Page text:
The Tekesta Indians at the time of the discovery of America occupied a portion of southeastern Florida. This area seems to have comprised the greater part of Dade county and possibly to have extended north to Pompano in Broward county. To the south toward Cape Sable it is difficult to tell where the boundary between the Calusa and the Tekesta was, although Barcia says there was a Tekesta village named Abayoa at the southern extremity of the Florida peninsula (probably Cape Sable). (Barcia, Ensayo 2, bibliography, post). However, archaeological evidence seems to indicate that sites about Cape Sable are more closely affiliated with the Calusa than the Tekesta. The Tekesta were second in power and prominence among the small tribes on the east coast, south of the Timucua territory.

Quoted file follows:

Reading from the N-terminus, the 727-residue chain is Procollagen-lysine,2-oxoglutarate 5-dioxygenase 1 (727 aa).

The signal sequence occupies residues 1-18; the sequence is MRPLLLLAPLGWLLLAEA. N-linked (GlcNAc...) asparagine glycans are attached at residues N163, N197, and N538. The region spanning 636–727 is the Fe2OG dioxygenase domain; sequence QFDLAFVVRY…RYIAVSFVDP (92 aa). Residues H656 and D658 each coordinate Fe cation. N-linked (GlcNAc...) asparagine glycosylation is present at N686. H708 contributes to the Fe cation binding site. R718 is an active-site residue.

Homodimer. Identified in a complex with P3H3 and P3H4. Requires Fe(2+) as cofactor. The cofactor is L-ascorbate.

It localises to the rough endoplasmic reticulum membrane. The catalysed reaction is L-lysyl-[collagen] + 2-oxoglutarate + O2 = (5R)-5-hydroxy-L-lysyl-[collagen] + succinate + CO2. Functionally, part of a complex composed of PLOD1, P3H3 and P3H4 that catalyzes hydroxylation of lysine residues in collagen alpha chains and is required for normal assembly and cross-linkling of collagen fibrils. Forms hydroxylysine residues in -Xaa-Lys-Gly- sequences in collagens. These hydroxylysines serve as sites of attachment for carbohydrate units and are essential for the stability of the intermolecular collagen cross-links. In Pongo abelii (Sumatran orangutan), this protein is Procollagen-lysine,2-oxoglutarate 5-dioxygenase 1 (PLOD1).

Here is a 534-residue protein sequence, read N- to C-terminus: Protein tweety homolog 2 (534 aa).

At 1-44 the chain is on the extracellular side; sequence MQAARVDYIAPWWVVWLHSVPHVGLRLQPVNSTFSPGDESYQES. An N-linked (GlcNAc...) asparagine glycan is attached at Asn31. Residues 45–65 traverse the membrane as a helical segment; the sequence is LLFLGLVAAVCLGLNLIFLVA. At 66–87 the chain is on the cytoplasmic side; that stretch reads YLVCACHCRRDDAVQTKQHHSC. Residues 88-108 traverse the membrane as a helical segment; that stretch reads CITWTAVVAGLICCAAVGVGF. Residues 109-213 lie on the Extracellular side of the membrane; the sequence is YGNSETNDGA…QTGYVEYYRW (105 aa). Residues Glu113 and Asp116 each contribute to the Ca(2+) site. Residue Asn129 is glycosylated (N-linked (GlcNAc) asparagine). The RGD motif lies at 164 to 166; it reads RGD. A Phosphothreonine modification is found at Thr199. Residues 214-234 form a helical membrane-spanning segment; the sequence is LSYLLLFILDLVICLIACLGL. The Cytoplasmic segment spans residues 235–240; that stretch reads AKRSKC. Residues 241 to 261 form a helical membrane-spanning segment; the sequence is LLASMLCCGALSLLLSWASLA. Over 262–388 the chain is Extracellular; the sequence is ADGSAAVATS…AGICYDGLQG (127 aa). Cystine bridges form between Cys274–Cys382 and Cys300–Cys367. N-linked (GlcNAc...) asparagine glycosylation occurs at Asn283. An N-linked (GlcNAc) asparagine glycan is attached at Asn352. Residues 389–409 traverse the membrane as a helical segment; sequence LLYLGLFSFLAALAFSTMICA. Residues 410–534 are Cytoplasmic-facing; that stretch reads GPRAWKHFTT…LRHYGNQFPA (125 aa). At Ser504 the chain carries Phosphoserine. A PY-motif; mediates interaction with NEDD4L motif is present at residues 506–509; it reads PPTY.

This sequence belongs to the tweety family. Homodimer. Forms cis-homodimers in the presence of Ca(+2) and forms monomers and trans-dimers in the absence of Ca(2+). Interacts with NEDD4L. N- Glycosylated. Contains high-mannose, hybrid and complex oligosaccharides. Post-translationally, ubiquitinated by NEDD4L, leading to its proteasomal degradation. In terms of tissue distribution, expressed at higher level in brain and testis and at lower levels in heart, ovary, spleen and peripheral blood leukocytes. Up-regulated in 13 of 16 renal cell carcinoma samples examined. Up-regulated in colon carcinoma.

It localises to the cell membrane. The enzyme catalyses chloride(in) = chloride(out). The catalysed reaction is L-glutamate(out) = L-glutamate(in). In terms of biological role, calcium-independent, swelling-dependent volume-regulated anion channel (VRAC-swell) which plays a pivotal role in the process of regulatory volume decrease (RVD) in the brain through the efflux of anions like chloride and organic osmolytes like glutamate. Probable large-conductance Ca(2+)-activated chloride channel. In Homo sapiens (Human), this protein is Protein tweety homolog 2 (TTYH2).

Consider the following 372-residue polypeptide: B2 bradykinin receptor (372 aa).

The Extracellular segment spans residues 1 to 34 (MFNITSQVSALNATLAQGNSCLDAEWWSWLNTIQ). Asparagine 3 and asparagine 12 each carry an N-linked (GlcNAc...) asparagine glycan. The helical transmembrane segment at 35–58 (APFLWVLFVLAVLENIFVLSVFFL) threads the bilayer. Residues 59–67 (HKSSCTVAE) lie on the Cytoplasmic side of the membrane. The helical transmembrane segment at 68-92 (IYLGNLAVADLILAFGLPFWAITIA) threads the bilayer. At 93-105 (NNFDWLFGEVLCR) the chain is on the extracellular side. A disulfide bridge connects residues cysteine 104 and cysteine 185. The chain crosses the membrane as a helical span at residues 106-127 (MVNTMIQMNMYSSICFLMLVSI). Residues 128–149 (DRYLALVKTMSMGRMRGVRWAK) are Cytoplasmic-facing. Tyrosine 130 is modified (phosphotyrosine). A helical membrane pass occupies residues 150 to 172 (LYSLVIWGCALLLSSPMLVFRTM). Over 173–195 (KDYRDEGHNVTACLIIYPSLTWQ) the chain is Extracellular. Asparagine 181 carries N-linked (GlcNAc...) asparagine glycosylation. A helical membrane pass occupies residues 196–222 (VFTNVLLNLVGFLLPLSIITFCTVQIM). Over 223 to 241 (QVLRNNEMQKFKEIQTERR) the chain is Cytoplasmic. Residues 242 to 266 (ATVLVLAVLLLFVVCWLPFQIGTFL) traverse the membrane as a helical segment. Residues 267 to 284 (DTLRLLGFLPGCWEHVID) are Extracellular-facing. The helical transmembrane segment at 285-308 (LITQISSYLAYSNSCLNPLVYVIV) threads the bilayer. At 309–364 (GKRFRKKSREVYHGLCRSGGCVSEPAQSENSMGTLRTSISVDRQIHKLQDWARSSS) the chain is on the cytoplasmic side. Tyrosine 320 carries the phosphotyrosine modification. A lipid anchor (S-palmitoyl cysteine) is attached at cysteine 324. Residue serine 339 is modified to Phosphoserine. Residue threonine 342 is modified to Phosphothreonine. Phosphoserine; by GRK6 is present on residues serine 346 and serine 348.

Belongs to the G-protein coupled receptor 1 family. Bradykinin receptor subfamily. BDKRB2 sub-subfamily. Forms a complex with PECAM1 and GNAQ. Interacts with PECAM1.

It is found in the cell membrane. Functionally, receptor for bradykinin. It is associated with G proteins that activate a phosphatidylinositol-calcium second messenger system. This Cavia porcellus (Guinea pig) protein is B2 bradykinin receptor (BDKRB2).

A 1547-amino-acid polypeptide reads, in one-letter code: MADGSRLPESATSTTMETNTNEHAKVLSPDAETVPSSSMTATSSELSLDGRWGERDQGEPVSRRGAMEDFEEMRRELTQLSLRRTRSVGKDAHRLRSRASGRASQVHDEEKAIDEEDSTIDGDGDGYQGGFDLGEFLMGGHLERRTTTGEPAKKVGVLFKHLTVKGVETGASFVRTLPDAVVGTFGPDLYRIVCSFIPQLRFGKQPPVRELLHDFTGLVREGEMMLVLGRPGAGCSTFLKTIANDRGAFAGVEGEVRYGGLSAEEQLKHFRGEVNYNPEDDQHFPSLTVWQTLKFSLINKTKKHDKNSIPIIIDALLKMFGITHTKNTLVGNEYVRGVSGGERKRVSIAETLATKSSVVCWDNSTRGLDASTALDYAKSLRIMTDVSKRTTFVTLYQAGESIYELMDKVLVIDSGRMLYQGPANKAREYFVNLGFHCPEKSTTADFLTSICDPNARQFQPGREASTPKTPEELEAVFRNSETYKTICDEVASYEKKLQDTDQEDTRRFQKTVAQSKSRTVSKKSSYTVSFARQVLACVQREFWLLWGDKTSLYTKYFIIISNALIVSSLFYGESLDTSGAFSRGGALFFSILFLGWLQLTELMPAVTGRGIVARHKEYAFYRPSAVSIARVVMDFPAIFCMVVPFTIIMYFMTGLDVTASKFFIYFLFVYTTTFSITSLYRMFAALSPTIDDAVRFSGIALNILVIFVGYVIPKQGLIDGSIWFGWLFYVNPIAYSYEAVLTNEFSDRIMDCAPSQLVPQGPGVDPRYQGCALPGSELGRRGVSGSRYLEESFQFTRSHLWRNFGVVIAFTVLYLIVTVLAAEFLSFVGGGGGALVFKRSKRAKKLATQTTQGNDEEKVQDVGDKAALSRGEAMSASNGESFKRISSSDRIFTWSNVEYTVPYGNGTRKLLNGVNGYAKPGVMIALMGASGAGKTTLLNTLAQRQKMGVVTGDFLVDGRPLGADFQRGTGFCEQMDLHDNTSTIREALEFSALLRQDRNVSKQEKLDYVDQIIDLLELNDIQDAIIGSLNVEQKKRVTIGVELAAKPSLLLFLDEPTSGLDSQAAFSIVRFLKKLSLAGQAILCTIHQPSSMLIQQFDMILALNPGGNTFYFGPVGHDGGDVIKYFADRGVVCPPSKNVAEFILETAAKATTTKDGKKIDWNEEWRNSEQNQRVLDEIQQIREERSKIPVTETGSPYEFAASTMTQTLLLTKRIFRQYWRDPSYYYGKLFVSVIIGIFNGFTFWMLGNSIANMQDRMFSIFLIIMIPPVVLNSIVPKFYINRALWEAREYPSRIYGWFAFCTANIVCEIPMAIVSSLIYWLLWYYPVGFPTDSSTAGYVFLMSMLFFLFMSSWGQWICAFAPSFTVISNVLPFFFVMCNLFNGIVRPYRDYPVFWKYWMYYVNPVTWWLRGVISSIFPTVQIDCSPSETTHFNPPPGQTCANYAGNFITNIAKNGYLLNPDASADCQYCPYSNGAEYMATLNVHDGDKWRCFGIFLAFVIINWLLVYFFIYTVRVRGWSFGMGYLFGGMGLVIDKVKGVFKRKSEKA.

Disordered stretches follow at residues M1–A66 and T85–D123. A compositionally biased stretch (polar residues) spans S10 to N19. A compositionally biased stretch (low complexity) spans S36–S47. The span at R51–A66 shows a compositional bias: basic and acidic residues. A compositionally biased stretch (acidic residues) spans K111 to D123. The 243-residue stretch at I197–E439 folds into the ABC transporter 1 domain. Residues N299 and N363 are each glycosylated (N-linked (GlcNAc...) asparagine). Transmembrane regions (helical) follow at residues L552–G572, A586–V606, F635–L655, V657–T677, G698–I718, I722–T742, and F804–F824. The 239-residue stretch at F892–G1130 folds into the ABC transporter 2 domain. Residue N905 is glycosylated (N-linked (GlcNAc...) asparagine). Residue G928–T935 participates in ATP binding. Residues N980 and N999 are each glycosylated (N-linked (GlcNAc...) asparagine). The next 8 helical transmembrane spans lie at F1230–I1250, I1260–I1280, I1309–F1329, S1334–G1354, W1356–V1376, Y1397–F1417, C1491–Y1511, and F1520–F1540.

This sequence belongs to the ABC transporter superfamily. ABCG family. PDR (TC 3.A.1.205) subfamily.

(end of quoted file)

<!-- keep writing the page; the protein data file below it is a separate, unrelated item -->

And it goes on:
Groggin, John Mann
"The Tekesta Indians of Southern Florida,"
Florida Historical Quarterly: Vol. 18:
4, Article 6.
Available at: https://stars.library.ucf.edu/fhq/vol18/iss4/6